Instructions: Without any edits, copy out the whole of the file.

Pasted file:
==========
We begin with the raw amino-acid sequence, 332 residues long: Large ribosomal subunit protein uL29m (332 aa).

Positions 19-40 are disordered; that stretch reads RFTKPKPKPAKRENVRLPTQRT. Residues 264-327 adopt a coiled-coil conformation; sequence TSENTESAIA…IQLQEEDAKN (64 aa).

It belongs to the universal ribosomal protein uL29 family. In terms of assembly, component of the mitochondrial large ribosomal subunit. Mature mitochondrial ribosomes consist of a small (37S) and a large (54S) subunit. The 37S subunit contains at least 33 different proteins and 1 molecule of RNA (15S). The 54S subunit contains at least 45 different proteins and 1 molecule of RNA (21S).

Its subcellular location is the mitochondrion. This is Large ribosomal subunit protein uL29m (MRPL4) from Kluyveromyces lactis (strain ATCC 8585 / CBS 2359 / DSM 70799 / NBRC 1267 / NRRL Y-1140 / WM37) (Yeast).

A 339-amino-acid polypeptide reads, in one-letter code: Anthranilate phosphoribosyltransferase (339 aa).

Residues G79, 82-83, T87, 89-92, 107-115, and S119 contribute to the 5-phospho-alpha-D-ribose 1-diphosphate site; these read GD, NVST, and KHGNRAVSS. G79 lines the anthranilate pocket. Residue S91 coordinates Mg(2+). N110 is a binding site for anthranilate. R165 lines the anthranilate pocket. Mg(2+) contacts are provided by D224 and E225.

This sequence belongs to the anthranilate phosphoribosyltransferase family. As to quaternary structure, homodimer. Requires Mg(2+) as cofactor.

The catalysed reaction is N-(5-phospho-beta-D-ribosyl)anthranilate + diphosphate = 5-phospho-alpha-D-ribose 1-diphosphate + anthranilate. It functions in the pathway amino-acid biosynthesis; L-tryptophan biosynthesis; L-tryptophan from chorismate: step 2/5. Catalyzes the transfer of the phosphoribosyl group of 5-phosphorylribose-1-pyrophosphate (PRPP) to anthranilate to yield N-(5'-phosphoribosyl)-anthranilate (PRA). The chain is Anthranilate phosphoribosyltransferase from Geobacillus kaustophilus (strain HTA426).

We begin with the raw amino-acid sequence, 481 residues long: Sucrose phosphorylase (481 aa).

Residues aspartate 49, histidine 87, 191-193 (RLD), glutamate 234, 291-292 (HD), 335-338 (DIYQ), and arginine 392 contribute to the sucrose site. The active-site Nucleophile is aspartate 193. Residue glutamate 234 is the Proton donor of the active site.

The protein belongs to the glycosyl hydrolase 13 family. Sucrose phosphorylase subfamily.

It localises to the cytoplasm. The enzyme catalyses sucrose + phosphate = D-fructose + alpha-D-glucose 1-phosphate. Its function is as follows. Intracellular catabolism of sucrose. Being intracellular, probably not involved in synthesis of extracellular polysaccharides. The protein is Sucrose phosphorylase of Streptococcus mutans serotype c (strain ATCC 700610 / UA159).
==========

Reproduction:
We begin with the raw amino-acid sequence, 332 residues long: Large ribosomal subunit protein uL29m (332 aa).

Positions 19-40 are disordered; that stretch reads RFTKPKPKPAKRENVRLPTQRT. Residues 264-327 adopt a coiled-coil conformation; sequence TSENTESAIA…IQLQEEDAKN (64 aa).

It belongs to the universal ribosomal protein uL29 family. In terms of assembly, component of the mitochondrial large ribosomal subunit. Mature mitochondrial ribosomes consist of a small (37S) and a large (54S) subunit. The 37S subunit contains at least 33 different proteins and 1 molecule of RNA (15S). The 54S subunit contains at least 45 different proteins and 1 molecule of RNA (21S).

Its subcellular location is the mitochondrion. This is Large ribosomal subunit protein uL29m (MRPL4) from Kluyveromyces lactis (strain ATCC 8585 / CBS 2359 / DSM 70799 / NBRC 1267 / NRRL Y-1140 / WM37) (Yeast).

A 339-amino-acid polypeptide reads, in one-letter code: Anthranilate phosphoribosyltransferase (339 aa).

Residues G79, 82-83, T87, 89-92, 107-115, and S119 contribute to the 5-phospho-alpha-D-ribose 1-diphosphate site; these read GD, NVST, and KHGNRAVSS. G79 lines the anthranilate pocket. Residue S91 coordinates Mg(2+). N110 is a binding site for anthranilate. R165 lines the anthranilate pocket. Mg(2+) contacts are provided by D224 and E225.

This sequence belongs to the anthranilate phosphoribosyltransferase family. As to quaternary structure, homodimer. Requires Mg(2+) as cofactor.

The catalysed reaction is N-(5-phospho-beta-D-ribosyl)anthranilate + diphosphate = 5-phospho-alpha-D-ribose 1-diphosphate + anthranilate. It functions in the pathway amino-acid biosynthesis; L-tryptophan biosynthesis; L-tryptophan from chorismate: step 2/5. Catalyzes the transfer of the phosphoribosyl group of 5-phosphorylribose-1-pyrophosphate (PRPP) to anthranilate to yield N-(5'-phosphoribosyl)-anthranilate (PRA). The chain is Anthranilate phosphoribosyltransferase from Geobacillus kaustophilus (strain HTA426).

We begin with the raw amino-acid sequence, 481 residues long: Sucrose phosphorylase (481 aa).

Residues aspartate 49, histidine 87, 191-193 (RLD), glutamate 234, 291-292 (HD), 335-338 (DIYQ), and arginine 392 contribute to the sucrose site. The active-site Nucleophile is aspartate 193. Residue glutamate 234 is the Proton donor of the active site.

The protein belongs to the glycosyl hydrolase 13 family. Sucrose phosphorylase subfamily.

It localises to the cytoplasm. The enzyme catalyses sucrose + phosphate = D-fructose + alpha-D-glucose 1-phosphate. Its function is as follows. Intracellular catabolism of sucrose. Being intracellular, probably not involved in synthesis of extracellular polysaccharides. The protein is Sucrose phosphorylase of Streptococcus mutans serotype c (strain ATCC 700610 / UA159).